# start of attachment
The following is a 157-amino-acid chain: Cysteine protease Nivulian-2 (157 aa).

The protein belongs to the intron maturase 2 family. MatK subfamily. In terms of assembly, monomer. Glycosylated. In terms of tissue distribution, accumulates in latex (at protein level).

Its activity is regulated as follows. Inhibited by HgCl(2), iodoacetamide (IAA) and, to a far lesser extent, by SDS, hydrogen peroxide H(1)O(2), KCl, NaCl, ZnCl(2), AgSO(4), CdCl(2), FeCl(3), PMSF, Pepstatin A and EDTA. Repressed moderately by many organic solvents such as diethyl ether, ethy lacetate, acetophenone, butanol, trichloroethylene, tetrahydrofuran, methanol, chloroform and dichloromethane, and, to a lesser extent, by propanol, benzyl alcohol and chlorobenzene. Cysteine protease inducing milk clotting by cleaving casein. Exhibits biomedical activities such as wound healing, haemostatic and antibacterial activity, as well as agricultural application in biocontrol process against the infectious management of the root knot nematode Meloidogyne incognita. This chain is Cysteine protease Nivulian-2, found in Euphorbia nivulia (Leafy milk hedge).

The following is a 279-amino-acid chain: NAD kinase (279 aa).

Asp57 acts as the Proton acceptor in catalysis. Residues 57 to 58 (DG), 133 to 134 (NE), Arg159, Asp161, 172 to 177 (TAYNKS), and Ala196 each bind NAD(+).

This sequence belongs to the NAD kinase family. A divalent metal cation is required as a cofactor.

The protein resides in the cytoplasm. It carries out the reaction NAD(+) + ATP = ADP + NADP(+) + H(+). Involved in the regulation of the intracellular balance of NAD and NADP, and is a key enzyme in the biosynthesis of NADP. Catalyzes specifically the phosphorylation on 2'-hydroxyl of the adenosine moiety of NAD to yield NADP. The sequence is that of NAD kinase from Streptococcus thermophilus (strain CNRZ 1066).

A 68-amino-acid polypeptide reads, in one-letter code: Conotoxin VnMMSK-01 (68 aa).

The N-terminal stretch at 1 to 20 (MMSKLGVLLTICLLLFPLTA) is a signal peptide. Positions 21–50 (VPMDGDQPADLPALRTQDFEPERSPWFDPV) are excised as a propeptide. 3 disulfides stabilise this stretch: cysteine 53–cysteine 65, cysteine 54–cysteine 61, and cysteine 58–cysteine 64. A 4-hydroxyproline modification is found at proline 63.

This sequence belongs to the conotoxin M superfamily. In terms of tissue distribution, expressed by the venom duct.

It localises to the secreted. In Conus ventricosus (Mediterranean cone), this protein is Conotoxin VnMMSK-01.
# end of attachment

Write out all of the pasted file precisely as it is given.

The following is a 157-amino-acid chain: Cysteine protease Nivulian-2 (157 aa).

The protein belongs to the intron maturase 2 family. MatK subfamily. In terms of assembly, monomer. Glycosylated. In terms of tissue distribution, accumulates in latex (at protein level).

Its activity is regulated as follows. Inhibited by HgCl(2), iodoacetamide (IAA) and, to a far lesser extent, by SDS, hydrogen peroxide H(1)O(2), KCl, NaCl, ZnCl(2), AgSO(4), CdCl(2), FeCl(3), PMSF, Pepstatin A and EDTA. Repressed moderately by many organic solvents such as diethyl ether, ethy lacetate, acetophenone, butanol, trichloroethylene, tetrahydrofuran, methanol, chloroform and dichloromethane, and, to a lesser extent, by propanol, benzyl alcohol and chlorobenzene. Cysteine protease inducing milk clotting by cleaving casein. Exhibits biomedical activities such as wound healing, haemostatic and antibacterial activity, as well as agricultural application in biocontrol process against the infectious management of the root knot nematode Meloidogyne incognita. This chain is Cysteine protease Nivulian-2, found in Euphorbia nivulia (Leafy milk hedge).

The following is a 279-amino-acid chain: NAD kinase (279 aa).

Asp57 acts as the Proton acceptor in catalysis. Residues 57 to 58 (DG), 133 to 134 (NE), Arg159, Asp161, 172 to 177 (TAYNKS), and Ala196 each bind NAD(+).

This sequence belongs to the NAD kinase family. A divalent metal cation is required as a cofactor.

The protein resides in the cytoplasm. It carries out the reaction NAD(+) + ATP = ADP + NADP(+) + H(+). Involved in the regulation of the intracellular balance of NAD and NADP, and is a key enzyme in the biosynthesis of NADP. Catalyzes specifically the phosphorylation on 2'-hydroxyl of the adenosine moiety of NAD to yield NADP. The sequence is that of NAD kinase from Streptococcus thermophilus (strain CNRZ 1066).

A 68-amino-acid polypeptide reads, in one-letter code: Conotoxin VnMMSK-01 (68 aa).

The N-terminal stretch at 1 to 20 (MMSKLGVLLTICLLLFPLTA) is a signal peptide. Positions 21–50 (VPMDGDQPADLPALRTQDFEPERSPWFDPV) are excised as a propeptide. 3 disulfides stabilise this stretch: cysteine 53–cysteine 65, cysteine 54–cysteine 61, and cysteine 58–cysteine 64. A 4-hydroxyproline modification is found at proline 63.

This sequence belongs to the conotoxin M superfamily. In terms of tissue distribution, expressed by the venom duct.

It localises to the secreted. In Conus ventricosus (Mediterranean cone), this protein is Conotoxin VnMMSK-01.